Evidence that Maritime Noon has the brainiest listeners / Phone-in: Experiences of being a widowerApril 13, 2010 2:06 PM
- Parker Donham's brain achieves total serenity while listening to Maritime Noon. Well, strictly speaking, you can't deduce that from this image. But at the very least, he's happy to be contributing to scientific research.
This Is Your Brain On Maritime Noon: From time to time, I mention that we can be followed on Twitter. It's a free internet site ( Twitter.com ) that allows you to interact - through very brief messages, or "Tweets" - with individuals, media outlets, businesses, sports teams, researchers - you name it. Those of you who've signed up to follow CBCMaritimenoon receive notification of stories we're working on, requests for help finding potential guests, and a note every afternoon to tell you when the podcast is available.
This week, one of the folks who follows us sent a Tweet that we had been mentioned on journalist Parker Donham's always interesting site, Contrarian.ca. We braced for the worst. Was he taking us to task for something we did on the show ?
Well, luckily, no - although we always appreciate and respect his astute criticism of the news media. No - as it turns out, Mr Donham - who's always argued for openness and transparency - proved that he's not one of those "do-as-I-say,not-as-I-do" pundits. Yesterday, he submitted his brain to an MRI scan and published the fascinating image on his website.
This wasn't a vanity project. Mr Donham was acting as a control subject in a study on memory loss among people with Alzheimer's disease. That is to say - his brain is captured as an example of someone's without Alzheimer's.
We were curious about the study itself, which we hope to follow on a future programme. But we admit we were intrigued to find out the specific conditions at the time the MRI was done : Mr Donham was listening to Maritime Noon during the MRI.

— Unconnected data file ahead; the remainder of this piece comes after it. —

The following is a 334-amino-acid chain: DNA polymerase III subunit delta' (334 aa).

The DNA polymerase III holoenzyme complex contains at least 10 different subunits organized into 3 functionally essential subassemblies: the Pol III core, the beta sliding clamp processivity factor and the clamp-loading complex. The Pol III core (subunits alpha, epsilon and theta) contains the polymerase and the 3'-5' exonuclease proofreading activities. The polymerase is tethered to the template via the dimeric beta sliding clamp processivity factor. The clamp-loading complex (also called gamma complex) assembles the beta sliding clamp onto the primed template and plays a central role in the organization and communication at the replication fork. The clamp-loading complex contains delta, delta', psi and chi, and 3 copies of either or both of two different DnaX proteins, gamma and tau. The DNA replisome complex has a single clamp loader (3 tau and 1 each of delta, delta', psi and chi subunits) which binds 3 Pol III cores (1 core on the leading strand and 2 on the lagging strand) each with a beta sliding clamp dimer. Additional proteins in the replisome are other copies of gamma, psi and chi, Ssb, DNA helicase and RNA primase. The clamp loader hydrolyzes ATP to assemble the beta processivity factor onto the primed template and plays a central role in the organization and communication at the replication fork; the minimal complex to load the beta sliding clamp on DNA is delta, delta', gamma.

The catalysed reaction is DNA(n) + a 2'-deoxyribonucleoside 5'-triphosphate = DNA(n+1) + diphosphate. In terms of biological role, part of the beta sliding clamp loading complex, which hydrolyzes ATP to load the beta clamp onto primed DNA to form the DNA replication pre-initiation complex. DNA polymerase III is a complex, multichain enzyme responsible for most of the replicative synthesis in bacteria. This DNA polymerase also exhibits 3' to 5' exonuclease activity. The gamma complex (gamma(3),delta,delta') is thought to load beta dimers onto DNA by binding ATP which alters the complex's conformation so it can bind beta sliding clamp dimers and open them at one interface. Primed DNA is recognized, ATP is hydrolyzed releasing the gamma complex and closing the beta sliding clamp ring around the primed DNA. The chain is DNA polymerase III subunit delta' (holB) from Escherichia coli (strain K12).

So there, to the left, is Parker Donham's Brain - or at least what it looks like when being stimulated by Maritime Noon. There have already been some interesting comments around the office about what the cross section resembles. We'd love to hear your impressions.
"When an older man's wife dies... he enters a foreign country, one which offers few images of what it means to be a widower...". That's the opening line in a new book called "By Himself: The Older Man's Experience of Widowhood" , by St Thomas University sociologist Dr Deborah Van den Hoonaard.
Our collective impression of widowhood has been formed by popular culture: it typically portrays young widowers whose wives have died (usually suddenly and violently) as being devoted to their children...and as romantic leads (think Tom Hanks in "Sleepless in Seattle").
By contrast, older men who suddenly find themselves widowed are often portrayed as lost and unable to cope. It's presumed they are desperate to remarry because they can't take care of themselves, and may find themselves vulnerable to that other stereotype - "the Casserole Queens" (women who descend on bereaved older men).
Dr Van den Hoonaard set out to explore what happens to older men who become widowers. Along the way, she discovered much complexity and diversity. She shared her research and then widowers, widows and their children shared their experiences.
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